Apply Windows Updates Via a Chef Recipe


Using Chef (or any other remote management tool for that matter – like Windows Remote Management or PowerShell Remoting) to apply Windows updates to a remote system is difficult because some of the Windows Update methods will not work when executed from a remote connection, even if you’re using Administrator level credentials (this is apparently a feature, not a bug). To get around this, the Chef recipe must launch the update commands via a task in Task Scheduler. This can be done by configuring the Task Scheduler task to call the Chef recipe via the local ‘chef-client’ utility.

In this example I’m creating a task to ‘run once’, but since it’s in the past, this task will never get executed on its own. Then I’m manually launching the newly created task, which just calls the Chef Client to run my InstallWindowsUpdates cookbook (recipe: default.rb).

Create/Execute Task via PowerShell Remoting Example:

Invoke-Command -ComputerName <server name> -Credential <admin credentials> -ScriptBlock { cmd /c "schtasks /Create /RU System /RL HIGHEST /F /TR ""c:\opscode\chef\bin\chef-client.bat -o InstallWindowsUpdates"" /TN ChefInstallUpdates /SC Once /ST 00:00 2>&1" }
Invoke-Command -ComputerName <server name> -Credential <admin credentials> -ScriptBlock { cmd /c "schtasks /run /tn ChefInstallUpdates 2>&1" }

Windows Update Recipe Example (default.rb):

# Cookbook Name:: InstallWindowsUpdates
# Recipe:: default
# Author(s):: Otto Helweg

# Configures Windows Update automatic updates
powershell_script "install-windows-updates" do
  guard_interpreter :powershell_script
  # Set a 2 hour timeout
  timeout 7200
  code <<-EOH
    Write-Host -ForegroundColor Green "Searching for updates (this may take up to 30 minutes or more)..."

    $updateSession = New-Object -com Microsoft.Update.Session
    $updateSearcher = $updateSession.CreateupdateSearcher()
      $searchResult =  $updateSearcher.Search("Type='Software' and IsHidden=0 and IsInstalled=0").Updates
      eventcreate /t ERROR /ID 1 /L APPLICATION /SO "Chef-Cookbook" /D "InstallWindowsUpdates: Update attempt failed."
      $updateFailed = $true

    if(!($updateFailed)) {
      foreach ($updateItem in $searchResult) {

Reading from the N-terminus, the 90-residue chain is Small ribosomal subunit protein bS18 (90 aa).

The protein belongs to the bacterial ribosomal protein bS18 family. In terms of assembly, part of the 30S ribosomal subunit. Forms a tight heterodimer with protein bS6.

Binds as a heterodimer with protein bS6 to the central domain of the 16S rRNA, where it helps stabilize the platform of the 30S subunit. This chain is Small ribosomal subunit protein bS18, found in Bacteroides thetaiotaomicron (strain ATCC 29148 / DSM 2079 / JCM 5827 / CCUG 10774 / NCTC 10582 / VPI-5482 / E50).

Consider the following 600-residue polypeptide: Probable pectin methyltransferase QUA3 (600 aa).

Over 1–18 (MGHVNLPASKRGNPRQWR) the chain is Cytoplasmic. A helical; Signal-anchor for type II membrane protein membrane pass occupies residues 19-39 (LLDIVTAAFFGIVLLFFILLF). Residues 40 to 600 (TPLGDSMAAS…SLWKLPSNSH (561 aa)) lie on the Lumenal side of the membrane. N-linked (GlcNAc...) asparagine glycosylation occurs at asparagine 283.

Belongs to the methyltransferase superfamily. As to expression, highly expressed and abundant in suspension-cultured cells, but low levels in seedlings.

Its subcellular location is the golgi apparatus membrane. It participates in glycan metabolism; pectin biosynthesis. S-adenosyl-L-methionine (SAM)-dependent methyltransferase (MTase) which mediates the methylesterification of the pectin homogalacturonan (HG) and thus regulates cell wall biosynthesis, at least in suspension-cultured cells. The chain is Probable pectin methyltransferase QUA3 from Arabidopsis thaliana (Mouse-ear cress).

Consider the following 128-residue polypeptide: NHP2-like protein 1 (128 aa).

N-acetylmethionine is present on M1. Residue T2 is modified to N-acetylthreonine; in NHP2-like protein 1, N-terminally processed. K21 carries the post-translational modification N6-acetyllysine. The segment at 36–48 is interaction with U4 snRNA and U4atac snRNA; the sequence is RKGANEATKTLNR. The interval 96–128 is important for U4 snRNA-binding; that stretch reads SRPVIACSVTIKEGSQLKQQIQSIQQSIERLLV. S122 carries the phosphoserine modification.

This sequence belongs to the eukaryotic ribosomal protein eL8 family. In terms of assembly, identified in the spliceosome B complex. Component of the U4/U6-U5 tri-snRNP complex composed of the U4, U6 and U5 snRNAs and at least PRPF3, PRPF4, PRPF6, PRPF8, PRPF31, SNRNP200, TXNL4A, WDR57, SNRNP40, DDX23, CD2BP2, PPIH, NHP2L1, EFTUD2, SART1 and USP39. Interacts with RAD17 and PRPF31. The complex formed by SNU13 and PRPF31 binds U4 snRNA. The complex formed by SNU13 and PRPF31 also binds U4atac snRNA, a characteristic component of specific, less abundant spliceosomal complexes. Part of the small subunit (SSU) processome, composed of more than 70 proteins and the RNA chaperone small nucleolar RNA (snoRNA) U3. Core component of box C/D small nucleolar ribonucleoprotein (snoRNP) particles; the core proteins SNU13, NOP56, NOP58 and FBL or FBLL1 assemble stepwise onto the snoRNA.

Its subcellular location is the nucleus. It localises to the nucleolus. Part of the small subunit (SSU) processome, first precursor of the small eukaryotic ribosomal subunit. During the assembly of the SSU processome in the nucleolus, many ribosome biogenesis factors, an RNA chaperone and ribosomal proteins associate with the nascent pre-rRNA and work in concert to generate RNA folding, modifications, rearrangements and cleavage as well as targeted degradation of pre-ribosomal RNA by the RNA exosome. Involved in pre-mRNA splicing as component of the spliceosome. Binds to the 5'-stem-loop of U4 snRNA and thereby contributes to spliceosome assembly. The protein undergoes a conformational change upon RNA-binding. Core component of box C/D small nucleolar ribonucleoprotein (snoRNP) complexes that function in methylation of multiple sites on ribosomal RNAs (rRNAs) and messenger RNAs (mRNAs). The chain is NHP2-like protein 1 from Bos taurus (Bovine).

$UpdatesToDownload = New-Object -com Microsoft.Update.UpdateColl
        if (!($updateItem.EulaAccepted)) {
        $Downloader = $UpdateSession.CreateUpdateDownloader()
        $Downloader.Updates = $UpdatesToDownload
        $UpdatesToInstall = New-Object -com Microsoft.Update.UpdateColl
        $Title = $updateItem.Title
        Write-host -ForegroundColor Green "  Installing Update: $Title"
        $Installer = $UpdateSession.CreateUpdateInstaller()
        $Installer.Updates = $UpdatesToInstall
        $InstallationResult = $Installer.Install()
        eventcreate /t INFORMATION /ID 1 /L APPLICATION /SO "Chef-Cookbook" /D "InstallWindowsUpdates: Installed update $Title."

      if (!($searchResult.Count)) {
        eventcreate /t INFORMATION /ID 999 /L APPLICATION /SO "Chef-Cookbook" /D "InstallWindowsUpdates: No updates available."
      eventcreate /t INFORMATION /ID 1 /L APPLICATION /SO "Chef-Cookbook" /D "InstallWindowsUpdates: Done Installing Updates."
  action :run


Trigger a PowerShell Script from a Windows Event

Note: Portions of this blog are taken from an old blog post titled “Reference the Event That Triggered Your Task”

This example will demonstrate both how to trigger ﴾launch﴿ a PowerShell script from a specific Windows Event, AND pass parameters to the PowerShell script from the Windows Event that triggered the script. For the purpose of this example, a test event will be generated using the built‐in EventCreate command‐line utility.

Background: The scenario behind this example was a need to clean up a file‐share after a specific Windows Event occurred. A specific Windows Event was logged upon the success of a file watermarking process. The event used in this example loosely follows the original event format.

The following steps will be demonstrated:

  1. Manually create the trigger event.
  2. Use Event Viewer to create an event triggered task from the above event.
  3. Modify the task to expose event details to the downstream script.
  4. Implement the PowerShell script to be triggered.
  5. Verify the setup.

Step 1: Create the trigger event using EventCreate ﴾it’s easier to go this route to generate a Scheduled Task for modification rather than trying to create one from scratch﴿. From the command prompt run: